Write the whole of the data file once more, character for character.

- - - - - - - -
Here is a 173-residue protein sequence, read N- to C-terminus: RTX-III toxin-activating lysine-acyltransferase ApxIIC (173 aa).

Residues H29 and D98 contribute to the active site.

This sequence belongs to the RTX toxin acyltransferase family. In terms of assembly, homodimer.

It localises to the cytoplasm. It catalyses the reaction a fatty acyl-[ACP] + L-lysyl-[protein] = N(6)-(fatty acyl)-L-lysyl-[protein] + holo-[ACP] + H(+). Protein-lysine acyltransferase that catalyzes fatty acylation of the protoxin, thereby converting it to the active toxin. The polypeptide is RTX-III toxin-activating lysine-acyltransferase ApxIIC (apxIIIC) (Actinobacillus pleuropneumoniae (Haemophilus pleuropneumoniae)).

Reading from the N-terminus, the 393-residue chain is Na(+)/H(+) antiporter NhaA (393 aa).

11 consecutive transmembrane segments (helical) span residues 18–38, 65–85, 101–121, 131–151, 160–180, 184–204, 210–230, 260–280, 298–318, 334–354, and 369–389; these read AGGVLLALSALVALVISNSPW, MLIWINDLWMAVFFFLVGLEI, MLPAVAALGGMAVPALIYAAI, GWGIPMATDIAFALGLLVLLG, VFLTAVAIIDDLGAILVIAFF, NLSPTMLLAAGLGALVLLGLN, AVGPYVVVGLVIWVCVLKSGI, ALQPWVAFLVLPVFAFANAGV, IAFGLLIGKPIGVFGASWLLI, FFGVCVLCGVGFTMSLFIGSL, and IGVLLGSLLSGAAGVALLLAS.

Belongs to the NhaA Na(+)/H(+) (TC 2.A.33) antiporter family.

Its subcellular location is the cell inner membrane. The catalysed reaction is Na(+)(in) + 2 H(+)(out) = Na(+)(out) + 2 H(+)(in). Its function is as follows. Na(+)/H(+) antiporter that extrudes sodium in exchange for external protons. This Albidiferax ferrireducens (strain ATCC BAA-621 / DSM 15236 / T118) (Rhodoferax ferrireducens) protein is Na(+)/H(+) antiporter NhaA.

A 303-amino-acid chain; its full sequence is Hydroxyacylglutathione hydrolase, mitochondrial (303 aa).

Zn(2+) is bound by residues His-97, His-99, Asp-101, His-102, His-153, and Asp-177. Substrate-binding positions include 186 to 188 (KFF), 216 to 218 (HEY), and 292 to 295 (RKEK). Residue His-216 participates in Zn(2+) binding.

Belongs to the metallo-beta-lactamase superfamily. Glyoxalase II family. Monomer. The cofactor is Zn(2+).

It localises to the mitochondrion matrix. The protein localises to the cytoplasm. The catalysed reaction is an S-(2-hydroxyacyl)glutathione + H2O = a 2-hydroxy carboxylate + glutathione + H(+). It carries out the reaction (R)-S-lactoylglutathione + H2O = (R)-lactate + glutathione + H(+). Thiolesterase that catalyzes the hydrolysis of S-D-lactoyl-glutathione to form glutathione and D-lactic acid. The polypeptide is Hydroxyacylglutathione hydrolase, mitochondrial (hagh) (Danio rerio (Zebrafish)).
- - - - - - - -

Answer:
Here is a 173-residue protein sequence, read N- to C-terminus: RTX-III toxin-activating lysine-acyltransferase ApxIIC (173 aa).

Residues H29 and D98 contribute to the active site.

This sequence belongs to the RTX toxin acyltransferase family. In terms of assembly, homodimer.

It localises to the cytoplasm. It catalyses the reaction a fatty acyl-[ACP] + L-lysyl-[protein] = N(6)-(fatty acyl)-L-lysyl-[protein] + holo-[ACP] + H(+). Protein-lysine acyltransferase that catalyzes fatty acylation of the protoxin, thereby converting it to the active toxin. The polypeptide is RTX-III toxin-activating lysine-acyltransferase ApxIIC (apxIIIC) (Actinobacillus pleuropneumoniae (Haemophilus pleuropneumoniae)).

Reading from the N-terminus, the 393-residue chain is Na(+)/H(+) antiporter NhaA (393 aa).

11 consecutive transmembrane segments (helical) span residues 18–38, 65–85, 101–121, 131–151, 160–180, 184–204, 210–230, 260–280, 298–318, 334–354, and 369–389; these read AGGVLLALSALVALVISNSPW, MLIWINDLWMAVFFFLVGLEI, MLPAVAALGGMAVPALIYAAI, GWGIPMATDIAFALGLLVLLG, VFLTAVAIIDDLGAILVIAFF, NLSPTMLLAAGLGALVLLGLN, AVGPYVVVGLVIWVCVLKSGI, ALQPWVAFLVLPVFAFANAGV, IAFGLLIGKPIGVFGASWLLI, FFGVCVLCGVGFTMSLFIGSL, and IGVLLGSLLSGAAGVALLLAS.

Belongs to the NhaA Na(+)/H(+) (TC 2.A.33) antiporter family.

Its subcellular location is the cell inner membrane. The catalysed reaction is Na(+)(in) + 2 H(+)(out) = Na(+)(out) + 2 H(+)(in). Its function is as follows. Na(+)/H(+) antiporter that extrudes sodium in exchange for external protons. This Albidiferax ferrireducens (strain ATCC BAA-621 / DSM 15236 / T118) (Rhodoferax ferrireducens) protein is Na(+)/H(+) antiporter NhaA.

A 303-amino-acid chain; its full sequence is Hydroxyacylglutathione hydrolase, mitochondrial (303 aa).

Zn(2+) is bound by residues His-97, His-99, Asp-101, His-102, His-153, and Asp-177. Substrate-binding positions include 186 to 188 (KFF), 216 to 218 (HEY), and 292 to 295 (RKEK). Residue His-216 participates in Zn(2+) binding.

Belongs to the metallo-beta-lactamase superfamily. Glyoxalase II family. Monomer. The cofactor is Zn(2+).

It localises to the mitochondrion matrix. The protein localises to the cytoplasm. The catalysed reaction is an S-(2-hydroxyacyl)glutathione + H2O = a 2-hydroxy carboxylate + glutathione + H(+). It carries out the reaction (R)-S-lactoylglutathione + H2O = (R)-lactate + glutathione + H(+). Thiolesterase that catalyzes the hydrolysis of S-D-lactoyl-glutathione to form glutathione and D-lactic acid. The polypeptide is Hydroxyacylglutathione hydrolase, mitochondrial (hagh) (Danio rerio (Zebrafish)).